Is it difficult for an expat to open a bank account in France? - Sign up to our mailing list
best live chat
Quick Quote
  • (inc. country & area code)
  • Please note this service is only available during London office hours. If your call is urgent we will endeavour to get back to you at the earliest possible opportunity.
  • This field is for validation purposes and should be left unchanged.

Is it difficult for an expat to open a bank account in France?

Opening a bank account is one of the first jobs you will want to get sorted when relocating to France. After all, you will need it to have your wages paid into and any bills that need to go out, as well as day-to-day living expenses.

The process of getting an account set up, the products on offer and the documentation you will need tends to be different all over the world. With this in mind, here is your guide to everything you need to know to get your banking sorted in France.

Eligibility

You do not have to be a resident to open a bank account in France, but the process tends to be easier if you are. This means it may be worth waiting until your residency status is confirmed before trying to set up your account.

Selecting the type of account for your needs

Just as in the UK, there are a number of different types of bank account available and it is important to understand the features of each one. This will allow you to get quick access to your funds if necessary, but also earn more interest on those that are not likely to be needed at short notice.

The first type is a current account, which can be called compte courant, acompte à vue or compte de depot in French.

Alternatively, a deposit account may be what you require. Money which you will not need immediate access to can be placed here. Ask for a compte sur livret, or Livret B or compte à terme.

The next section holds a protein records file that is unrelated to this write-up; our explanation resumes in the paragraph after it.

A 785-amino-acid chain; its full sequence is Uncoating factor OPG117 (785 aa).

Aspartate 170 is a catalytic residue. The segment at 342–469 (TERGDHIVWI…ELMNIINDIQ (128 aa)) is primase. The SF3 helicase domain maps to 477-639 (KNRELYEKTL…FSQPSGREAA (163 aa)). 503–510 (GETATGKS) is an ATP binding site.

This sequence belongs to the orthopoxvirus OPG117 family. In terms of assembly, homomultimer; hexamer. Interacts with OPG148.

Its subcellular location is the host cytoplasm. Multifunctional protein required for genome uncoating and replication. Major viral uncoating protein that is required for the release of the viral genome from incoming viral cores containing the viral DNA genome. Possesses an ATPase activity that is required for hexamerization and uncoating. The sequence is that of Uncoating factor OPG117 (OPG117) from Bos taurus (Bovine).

Tax free savings accounts are also available from all banks and these are referred to as Livret A.

Charges

There are many options for opening free current accounts in France, with the majority of banks offering this service. They are likely to try and coerce you into buying a package that includes a number of other services as well. Do your research and find out whether these would be any use to you. If not, insist on opening a free current account instead.

Always ask for a list of the charges a bank levies as you may be surprised what they include. In some circumstances these include issuing a debit or credit card, cheque book or new PIN if yours is lost. These can be on top of fees for the likes of going overdrawn and making transactions in foreign currency.

Document checklist

Take these items along with you when going into the bank to open your account:
·         Passport

·         Proof of address

·         Last French income tax return or a contract of employment to prove earnings

·         A copy of your signature

·         Visa de long séjour – long-stay visa – or a titre de séjour – residence permit

·         Non-residents will need two previous bank statements

Application process

In the branch they will present you with a mandat, which is an application form, to fill in. This will then be processed and the documentation you have brought with you will be checked and often photocopied.

When this has been done you will be presented with a convention de compte, which is the contract between you and the bank. Read it carefully to ensure that you don’t get any nasty surprises later. If there are any areas that you don’t understand due to technical French language, get a native speaker or a translator to explain it to you.

The process of opening the account should take more than a day and as soon as it is set up you can start depositing money into it, but some of the other arrangements may need a little more time to complete.

You will also receive relevés d’identité bancaire (RIBs), which allow you to have your salary and any direct debits transferred to your new account. The next thing to do is to make a request for a bank card and a chequebook, which are usually sent through the post and take between a week and ten days to arrive.

Joint accounts

It is possible to open a joint account in France, but they come in two forms, which may appear to have subtle differences, but have large implications. If the two names on the account are separated by the word ‘et’ then both parties must sign a cheque. Accounts where the names are separated by an ‘ou’ allow one or the other person to sign on their own. Be sure you know which one you are opening.

Expatriate Healthcare specialise in providing international health insurance. Make sure you’re protected.
© Expatriate HealthcareADNFCR-1788-ID-801708537-ADNFCR

Share on FacebookTweet about this on TwitterShare on LinkedInShare on Google+Email this to someone
South AmericaNorth AmericaAfricaAustralia & New ZealandAsiaEurope